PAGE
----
On April 30, the United Nations observed International Jazz Day. Hundreds of concerts and events were organized by artists, communities and schools across the world. Many performers took part in the All-Star Global Concert, a live-stream event held in 13 cities on 5 continents. International Jazz Day is meant to do more than celebrate a certain kind of music. According to its organizers, it’s also a call to promote diversity, human rights, intercultural dialogue and peace. It should come as no surprise that jazz is associated with these values if we look at its history.
Jazz emerged in the early 20th century in New Orleans, in the United States. The city’s population was very diverse: there were people of African, English, French, Italian, German, Mexican, Caribbean and American Indian descent. African-American musical traditions mixed with those of other ethnic groups, and jazz was born. Jazz became proof that different cultures can interact peacefully and creatively to produce something new and harmonious.
Its connection to human rights can be seen in its role in fighting racism. For a long time, most jazz musicians were black, and their music gave them a voice at a time of racial segregation. It also supported the American Civil Rights Movement. Martin Luther King stated: “much of the power of our Freedom Movement in the United States has come from [Jazz]. It has strengthened us with its sweet rhythms when courage began to fail. It has calmed us with its rich harmonies when spirits were down.”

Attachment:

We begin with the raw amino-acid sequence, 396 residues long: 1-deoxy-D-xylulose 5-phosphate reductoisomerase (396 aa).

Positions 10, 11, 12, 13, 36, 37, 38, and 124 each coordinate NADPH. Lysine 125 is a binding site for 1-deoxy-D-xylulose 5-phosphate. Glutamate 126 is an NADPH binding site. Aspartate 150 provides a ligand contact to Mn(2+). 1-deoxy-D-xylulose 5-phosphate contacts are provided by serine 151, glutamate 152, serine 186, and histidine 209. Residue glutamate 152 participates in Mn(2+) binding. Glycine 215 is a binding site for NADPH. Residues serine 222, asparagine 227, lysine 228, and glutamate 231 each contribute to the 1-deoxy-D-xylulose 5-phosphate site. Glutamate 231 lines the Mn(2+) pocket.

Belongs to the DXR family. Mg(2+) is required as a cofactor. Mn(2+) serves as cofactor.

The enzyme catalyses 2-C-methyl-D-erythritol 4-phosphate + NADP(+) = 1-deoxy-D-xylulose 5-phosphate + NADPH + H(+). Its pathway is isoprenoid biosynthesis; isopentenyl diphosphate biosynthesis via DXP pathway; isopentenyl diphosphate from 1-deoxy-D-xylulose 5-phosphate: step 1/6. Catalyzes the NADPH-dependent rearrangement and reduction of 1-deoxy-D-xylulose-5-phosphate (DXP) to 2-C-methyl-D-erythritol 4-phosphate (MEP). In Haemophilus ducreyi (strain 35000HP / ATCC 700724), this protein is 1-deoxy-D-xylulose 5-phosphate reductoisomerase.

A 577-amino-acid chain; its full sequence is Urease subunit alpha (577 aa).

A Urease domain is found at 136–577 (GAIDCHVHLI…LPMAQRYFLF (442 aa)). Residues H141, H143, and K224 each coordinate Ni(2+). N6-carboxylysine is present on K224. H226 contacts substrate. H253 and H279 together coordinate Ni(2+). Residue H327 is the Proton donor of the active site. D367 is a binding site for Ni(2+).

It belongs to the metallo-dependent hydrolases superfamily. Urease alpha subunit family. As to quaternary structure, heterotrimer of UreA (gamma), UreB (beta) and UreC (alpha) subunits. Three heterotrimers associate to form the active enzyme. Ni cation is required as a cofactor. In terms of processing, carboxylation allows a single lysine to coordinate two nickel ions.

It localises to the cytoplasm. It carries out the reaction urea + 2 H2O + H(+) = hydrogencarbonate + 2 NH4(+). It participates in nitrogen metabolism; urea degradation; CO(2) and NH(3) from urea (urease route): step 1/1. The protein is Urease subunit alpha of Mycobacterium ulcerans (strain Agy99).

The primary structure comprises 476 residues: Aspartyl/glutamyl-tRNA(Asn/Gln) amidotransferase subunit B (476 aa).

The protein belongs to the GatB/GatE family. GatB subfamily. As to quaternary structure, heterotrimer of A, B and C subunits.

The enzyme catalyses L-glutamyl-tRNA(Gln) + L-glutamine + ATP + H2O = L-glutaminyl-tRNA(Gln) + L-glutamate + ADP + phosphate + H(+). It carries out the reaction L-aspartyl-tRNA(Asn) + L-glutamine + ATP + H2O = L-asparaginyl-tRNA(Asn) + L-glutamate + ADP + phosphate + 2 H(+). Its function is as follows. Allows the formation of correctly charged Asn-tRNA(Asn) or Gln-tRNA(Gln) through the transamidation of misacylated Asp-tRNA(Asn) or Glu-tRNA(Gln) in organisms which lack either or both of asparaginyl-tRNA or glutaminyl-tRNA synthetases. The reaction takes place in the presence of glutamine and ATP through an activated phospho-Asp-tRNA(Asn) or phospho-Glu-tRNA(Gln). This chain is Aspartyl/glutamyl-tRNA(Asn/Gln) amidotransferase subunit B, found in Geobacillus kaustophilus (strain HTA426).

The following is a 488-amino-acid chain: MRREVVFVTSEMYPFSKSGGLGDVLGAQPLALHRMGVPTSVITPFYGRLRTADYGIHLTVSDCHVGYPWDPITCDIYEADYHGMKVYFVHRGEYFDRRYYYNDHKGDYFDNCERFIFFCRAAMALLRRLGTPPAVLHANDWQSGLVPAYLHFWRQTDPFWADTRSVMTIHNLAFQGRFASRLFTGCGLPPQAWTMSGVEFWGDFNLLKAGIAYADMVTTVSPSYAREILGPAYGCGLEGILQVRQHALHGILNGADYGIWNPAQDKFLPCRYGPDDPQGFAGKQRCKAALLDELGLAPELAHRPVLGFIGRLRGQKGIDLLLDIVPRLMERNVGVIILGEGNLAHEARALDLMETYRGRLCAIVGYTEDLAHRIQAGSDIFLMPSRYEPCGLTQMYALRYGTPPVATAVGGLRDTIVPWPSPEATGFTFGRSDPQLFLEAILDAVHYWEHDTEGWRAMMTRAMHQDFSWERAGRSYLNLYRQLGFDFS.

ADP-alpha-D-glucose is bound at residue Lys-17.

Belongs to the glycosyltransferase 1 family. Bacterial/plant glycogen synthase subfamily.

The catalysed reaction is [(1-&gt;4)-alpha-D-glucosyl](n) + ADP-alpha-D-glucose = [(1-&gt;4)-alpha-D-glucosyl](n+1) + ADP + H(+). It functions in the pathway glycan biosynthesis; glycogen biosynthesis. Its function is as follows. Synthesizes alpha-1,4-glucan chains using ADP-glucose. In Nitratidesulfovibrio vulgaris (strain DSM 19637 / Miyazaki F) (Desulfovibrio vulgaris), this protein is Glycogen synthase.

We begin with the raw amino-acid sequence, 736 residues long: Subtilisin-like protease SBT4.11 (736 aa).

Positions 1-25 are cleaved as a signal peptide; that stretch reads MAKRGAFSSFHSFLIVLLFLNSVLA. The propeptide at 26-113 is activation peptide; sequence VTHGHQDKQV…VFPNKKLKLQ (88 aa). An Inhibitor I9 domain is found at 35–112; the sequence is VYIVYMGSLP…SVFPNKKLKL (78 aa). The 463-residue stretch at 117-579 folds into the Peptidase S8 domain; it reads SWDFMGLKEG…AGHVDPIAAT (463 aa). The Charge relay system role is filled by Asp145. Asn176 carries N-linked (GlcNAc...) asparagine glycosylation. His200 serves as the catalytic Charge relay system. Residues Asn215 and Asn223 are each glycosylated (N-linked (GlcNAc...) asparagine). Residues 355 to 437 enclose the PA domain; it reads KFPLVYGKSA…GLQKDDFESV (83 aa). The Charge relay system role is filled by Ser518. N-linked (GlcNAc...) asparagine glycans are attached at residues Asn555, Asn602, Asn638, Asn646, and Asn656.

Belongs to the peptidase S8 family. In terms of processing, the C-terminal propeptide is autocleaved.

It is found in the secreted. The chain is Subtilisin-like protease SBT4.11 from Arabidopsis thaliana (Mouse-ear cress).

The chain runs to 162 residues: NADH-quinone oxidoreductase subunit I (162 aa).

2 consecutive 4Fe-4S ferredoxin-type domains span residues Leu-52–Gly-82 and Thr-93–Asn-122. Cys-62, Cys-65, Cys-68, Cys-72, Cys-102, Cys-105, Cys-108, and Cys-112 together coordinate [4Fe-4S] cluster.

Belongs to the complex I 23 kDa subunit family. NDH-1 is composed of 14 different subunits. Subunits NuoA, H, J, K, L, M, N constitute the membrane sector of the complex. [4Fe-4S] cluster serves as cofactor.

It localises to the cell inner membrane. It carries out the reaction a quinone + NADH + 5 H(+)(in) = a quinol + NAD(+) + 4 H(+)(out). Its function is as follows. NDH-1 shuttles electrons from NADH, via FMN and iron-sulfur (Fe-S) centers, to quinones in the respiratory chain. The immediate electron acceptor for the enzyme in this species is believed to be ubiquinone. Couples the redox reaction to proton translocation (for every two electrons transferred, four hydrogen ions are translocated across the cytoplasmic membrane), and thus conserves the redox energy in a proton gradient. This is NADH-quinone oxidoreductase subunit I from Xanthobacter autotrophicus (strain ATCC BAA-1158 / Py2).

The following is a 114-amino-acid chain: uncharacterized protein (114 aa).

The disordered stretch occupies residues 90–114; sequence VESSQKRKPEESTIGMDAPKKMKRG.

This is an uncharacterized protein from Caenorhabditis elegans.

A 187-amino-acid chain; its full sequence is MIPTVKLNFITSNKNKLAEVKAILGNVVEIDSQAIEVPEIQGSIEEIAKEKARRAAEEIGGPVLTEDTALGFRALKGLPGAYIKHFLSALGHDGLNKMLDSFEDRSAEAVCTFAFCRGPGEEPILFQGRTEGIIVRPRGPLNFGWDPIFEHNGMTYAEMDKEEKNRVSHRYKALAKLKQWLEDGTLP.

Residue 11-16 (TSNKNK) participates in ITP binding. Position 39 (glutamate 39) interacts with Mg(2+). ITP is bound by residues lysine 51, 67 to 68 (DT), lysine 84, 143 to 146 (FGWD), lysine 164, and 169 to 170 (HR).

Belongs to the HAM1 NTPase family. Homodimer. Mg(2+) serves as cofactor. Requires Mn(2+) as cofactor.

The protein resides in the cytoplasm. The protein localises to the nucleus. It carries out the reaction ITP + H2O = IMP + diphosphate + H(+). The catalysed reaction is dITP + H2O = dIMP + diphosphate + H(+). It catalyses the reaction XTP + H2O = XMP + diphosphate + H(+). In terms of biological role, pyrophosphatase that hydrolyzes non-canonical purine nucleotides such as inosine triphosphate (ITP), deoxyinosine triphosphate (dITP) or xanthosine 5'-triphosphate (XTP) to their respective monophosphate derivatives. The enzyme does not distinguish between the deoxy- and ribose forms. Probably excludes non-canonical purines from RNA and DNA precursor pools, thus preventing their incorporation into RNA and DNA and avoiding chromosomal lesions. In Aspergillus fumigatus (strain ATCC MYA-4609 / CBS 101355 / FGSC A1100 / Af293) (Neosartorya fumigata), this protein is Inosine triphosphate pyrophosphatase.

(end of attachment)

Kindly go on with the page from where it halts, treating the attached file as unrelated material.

The way jazz is performed is also relevant. Jazz is an exercise in freedom and individuality: it encourages musicians to improvise and to find their own style rather than follow tradition. A jazz piece can sound completely transformed when it is played by different musicians.
In the US, Jazz Day is particularly important because it comes at the end of Jazz Appreciation Month, promoted by the National Museum of American History. Its aim is to “encourage people to take jazz more seriously as a vital part of America’s cultural patrimony and as a great gift to the world.”
1) What is your favourite music genre? Describe why you like it and who your favourite artists are.
2) What’s your relationship with music? Does music play an important role in your life? Describe and explain.
(Image: Wikimedia Commons)